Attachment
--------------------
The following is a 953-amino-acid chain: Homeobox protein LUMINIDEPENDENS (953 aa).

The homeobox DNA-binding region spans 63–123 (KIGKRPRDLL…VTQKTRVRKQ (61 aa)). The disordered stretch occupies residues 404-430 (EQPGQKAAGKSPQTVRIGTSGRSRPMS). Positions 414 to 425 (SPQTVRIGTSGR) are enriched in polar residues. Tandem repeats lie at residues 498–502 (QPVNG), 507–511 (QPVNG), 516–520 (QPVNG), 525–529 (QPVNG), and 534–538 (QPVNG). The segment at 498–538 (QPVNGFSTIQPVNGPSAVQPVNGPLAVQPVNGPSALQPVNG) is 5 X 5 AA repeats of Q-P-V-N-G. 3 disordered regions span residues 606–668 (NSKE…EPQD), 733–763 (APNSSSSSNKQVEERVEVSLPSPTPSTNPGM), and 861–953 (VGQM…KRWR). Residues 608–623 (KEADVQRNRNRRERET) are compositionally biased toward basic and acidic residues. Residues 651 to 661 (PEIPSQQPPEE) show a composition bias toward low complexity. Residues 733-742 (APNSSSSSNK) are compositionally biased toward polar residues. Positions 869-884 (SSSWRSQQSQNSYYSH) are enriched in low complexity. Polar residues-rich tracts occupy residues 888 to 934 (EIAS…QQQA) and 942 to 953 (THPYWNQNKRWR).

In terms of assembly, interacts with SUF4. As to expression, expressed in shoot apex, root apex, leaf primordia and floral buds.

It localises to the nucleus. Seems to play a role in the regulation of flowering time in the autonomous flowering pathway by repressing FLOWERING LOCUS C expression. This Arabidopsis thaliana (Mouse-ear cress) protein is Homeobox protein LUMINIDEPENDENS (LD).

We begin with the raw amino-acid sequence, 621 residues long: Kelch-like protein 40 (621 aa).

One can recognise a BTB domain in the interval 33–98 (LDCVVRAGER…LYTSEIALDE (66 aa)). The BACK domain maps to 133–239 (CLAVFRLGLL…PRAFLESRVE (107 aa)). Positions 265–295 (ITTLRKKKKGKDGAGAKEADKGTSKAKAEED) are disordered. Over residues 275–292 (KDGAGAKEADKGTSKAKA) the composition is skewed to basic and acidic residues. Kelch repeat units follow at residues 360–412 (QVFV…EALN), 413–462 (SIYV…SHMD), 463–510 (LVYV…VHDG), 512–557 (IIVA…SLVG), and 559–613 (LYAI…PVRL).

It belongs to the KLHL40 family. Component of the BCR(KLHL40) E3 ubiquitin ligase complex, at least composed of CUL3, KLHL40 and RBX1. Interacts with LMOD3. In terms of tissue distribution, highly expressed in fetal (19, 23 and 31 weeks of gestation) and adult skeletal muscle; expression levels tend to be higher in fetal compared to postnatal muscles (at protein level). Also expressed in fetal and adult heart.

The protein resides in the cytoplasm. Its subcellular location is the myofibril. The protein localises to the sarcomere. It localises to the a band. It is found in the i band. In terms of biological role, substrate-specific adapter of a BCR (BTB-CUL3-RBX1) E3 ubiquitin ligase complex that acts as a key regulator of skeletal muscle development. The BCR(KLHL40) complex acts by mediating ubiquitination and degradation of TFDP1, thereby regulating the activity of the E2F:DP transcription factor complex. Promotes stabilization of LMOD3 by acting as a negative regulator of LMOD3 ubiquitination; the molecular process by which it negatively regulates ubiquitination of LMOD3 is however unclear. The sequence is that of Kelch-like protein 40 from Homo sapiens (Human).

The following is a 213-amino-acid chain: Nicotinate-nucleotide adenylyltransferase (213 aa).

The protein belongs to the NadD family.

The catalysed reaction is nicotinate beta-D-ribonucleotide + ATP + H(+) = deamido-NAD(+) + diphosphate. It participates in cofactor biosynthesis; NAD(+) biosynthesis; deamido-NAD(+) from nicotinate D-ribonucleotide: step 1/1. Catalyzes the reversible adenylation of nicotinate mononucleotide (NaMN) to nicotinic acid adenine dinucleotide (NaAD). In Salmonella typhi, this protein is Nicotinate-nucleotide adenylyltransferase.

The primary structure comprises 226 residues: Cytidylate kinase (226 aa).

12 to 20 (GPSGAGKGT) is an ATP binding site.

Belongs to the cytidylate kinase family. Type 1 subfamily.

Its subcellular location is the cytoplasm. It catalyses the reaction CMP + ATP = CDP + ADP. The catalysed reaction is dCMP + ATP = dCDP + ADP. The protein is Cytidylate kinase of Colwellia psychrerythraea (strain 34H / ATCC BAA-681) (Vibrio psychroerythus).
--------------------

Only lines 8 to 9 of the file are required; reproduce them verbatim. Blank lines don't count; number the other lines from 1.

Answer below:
The protein resides in the cytoplasm. Its subcellular location is the myofibril. The protein localises to the sarcomere. It localises to the a band. It is found in the i band. In terms of biological role, substrate-specific adapter of a BCR (BTB-CUL3-RBX1) E3 ubiquitin ligase complex that acts as a key regulator of skeletal muscle development. The BCR(KLHL40) complex acts by mediating ubiquitination and degradation of TFDP1, thereby regulating the activity of the E2F:DP transcription factor complex. Promotes stabilization of LMOD3 by acting as a negative regulator of LMOD3 ubiquitination; the molecular process by which it negatively regulates ubiquitination of LMOD3 is however unclear. The sequence is that of Kelch-like protein 40 from Homo sapiens (Human).

The following is a 213-amino-acid chain: Nicotinate-nucleotide adenylyltransferase (213 aa).